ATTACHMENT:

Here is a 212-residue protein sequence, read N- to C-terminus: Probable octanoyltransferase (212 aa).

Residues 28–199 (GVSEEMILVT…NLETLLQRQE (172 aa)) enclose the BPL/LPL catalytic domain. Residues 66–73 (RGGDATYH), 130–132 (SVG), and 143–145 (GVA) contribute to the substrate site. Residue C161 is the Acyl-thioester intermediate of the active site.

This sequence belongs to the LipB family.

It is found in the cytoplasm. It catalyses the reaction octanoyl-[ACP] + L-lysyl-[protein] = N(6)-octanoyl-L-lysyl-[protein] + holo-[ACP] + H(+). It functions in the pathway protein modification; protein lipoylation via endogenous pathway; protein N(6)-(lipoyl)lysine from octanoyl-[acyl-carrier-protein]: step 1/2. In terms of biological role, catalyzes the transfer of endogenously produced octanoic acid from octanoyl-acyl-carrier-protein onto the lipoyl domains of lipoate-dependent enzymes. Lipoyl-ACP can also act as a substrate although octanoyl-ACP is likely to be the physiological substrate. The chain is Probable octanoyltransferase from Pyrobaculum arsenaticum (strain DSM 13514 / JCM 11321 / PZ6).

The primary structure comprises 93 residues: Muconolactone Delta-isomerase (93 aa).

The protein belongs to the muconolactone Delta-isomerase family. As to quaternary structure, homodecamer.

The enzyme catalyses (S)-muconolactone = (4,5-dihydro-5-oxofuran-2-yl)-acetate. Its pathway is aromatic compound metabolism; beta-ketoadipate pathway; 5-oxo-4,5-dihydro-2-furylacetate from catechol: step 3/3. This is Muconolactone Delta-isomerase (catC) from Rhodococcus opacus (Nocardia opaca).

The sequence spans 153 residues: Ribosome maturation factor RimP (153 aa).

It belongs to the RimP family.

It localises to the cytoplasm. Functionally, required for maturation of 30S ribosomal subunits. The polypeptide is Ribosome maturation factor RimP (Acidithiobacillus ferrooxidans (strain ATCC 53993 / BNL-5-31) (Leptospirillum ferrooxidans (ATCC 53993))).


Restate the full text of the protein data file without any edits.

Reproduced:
Here is a 212-residue protein sequence, read N- to C-terminus: Probable octanoyltransferase (212 aa).

Residues 28–199 (GVSEEMILVT…NLETLLQRQE (172 aa)) enclose the BPL/LPL catalytic domain. Residues 66–73 (RGGDATYH), 130–132 (SVG), and 143–145 (GVA) contribute to the substrate site. Residue C161 is the Acyl-thioester intermediate of the active site.

This sequence belongs to the LipB family.

It is found in the cytoplasm. It catalyses the reaction octanoyl-[ACP] + L-lysyl-[protein] = N(6)-octanoyl-L-lysyl-[protein] + holo-[ACP] + H(+). It functions in the pathway protein modification; protein lipoylation via endogenous pathway; protein N(6)-(lipoyl)lysine from octanoyl-[acyl-carrier-protein]: step 1/2. In terms of biological role, catalyzes the transfer of endogenously produced octanoic acid from octanoyl-acyl-carrier-protein onto the lipoyl domains of lipoate-dependent enzymes. Lipoyl-ACP can also act as a substrate although octanoyl-ACP is likely to be the physiological substrate. The chain is Probable octanoyltransferase from Pyrobaculum arsenaticum (strain DSM 13514 / JCM 11321 / PZ6).

The primary structure comprises 93 residues: Muconolactone Delta-isomerase (93 aa).

The protein belongs to the muconolactone Delta-isomerase family. As to quaternary structure, homodecamer.

The enzyme catalyses (S)-muconolactone = (4,5-dihydro-5-oxofuran-2-yl)-acetate. Its pathway is aromatic compound metabolism; beta-ketoadipate pathway; 5-oxo-4,5-dihydro-2-furylacetate from catechol: step 3/3. This is Muconolactone Delta-isomerase (catC) from Rhodococcus opacus (Nocardia opaca).

The sequence spans 153 residues: Ribosome maturation factor RimP (153 aa).

It belongs to the RimP family.

It localises to the cytoplasm. Functionally, required for maturation of 30S ribosomal subunits. The polypeptide is Ribosome maturation factor RimP (Acidithiobacillus ferrooxidans (strain ATCC 53993 / BNL-5-31) (Leptospirillum ferrooxidans (ATCC 53993))).